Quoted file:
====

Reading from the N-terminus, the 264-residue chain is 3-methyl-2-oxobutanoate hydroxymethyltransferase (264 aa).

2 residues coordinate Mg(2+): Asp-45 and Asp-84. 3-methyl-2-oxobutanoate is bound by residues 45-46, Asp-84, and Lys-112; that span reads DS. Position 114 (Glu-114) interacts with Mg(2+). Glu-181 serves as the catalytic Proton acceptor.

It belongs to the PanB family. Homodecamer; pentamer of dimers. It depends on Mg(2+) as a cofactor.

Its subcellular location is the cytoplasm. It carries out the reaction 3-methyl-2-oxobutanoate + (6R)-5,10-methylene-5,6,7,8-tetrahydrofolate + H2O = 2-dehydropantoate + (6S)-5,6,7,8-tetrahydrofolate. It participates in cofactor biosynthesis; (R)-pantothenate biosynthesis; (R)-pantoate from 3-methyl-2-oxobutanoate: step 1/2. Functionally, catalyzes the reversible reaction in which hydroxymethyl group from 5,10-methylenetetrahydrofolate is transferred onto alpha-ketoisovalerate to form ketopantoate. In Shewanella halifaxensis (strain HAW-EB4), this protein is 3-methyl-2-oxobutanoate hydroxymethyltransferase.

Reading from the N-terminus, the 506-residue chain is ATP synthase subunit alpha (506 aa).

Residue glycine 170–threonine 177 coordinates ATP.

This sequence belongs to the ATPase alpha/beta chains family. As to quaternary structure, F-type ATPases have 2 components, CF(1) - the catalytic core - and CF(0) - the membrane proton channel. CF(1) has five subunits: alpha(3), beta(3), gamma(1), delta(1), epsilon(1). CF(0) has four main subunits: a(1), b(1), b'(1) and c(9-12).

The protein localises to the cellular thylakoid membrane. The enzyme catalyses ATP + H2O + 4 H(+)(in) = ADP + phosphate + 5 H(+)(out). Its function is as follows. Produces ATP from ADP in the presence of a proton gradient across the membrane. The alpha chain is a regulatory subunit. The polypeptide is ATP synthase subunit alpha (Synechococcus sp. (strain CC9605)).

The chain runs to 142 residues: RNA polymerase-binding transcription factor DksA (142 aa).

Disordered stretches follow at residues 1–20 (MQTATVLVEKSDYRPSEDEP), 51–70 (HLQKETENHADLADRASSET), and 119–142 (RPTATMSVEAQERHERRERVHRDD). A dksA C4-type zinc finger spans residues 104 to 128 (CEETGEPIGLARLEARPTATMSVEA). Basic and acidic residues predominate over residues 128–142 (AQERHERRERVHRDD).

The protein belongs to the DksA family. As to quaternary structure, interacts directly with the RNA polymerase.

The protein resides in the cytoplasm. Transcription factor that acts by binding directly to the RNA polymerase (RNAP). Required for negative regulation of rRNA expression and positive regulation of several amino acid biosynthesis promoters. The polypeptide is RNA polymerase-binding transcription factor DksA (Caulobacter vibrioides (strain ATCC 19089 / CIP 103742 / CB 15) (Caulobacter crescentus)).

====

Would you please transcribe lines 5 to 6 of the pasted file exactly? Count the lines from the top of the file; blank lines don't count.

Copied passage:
Reading from the N-terminus, the 506-residue chain is ATP synthase subunit alpha (506 aa).

Residue glycine 170–threonine 177 coordinates ATP.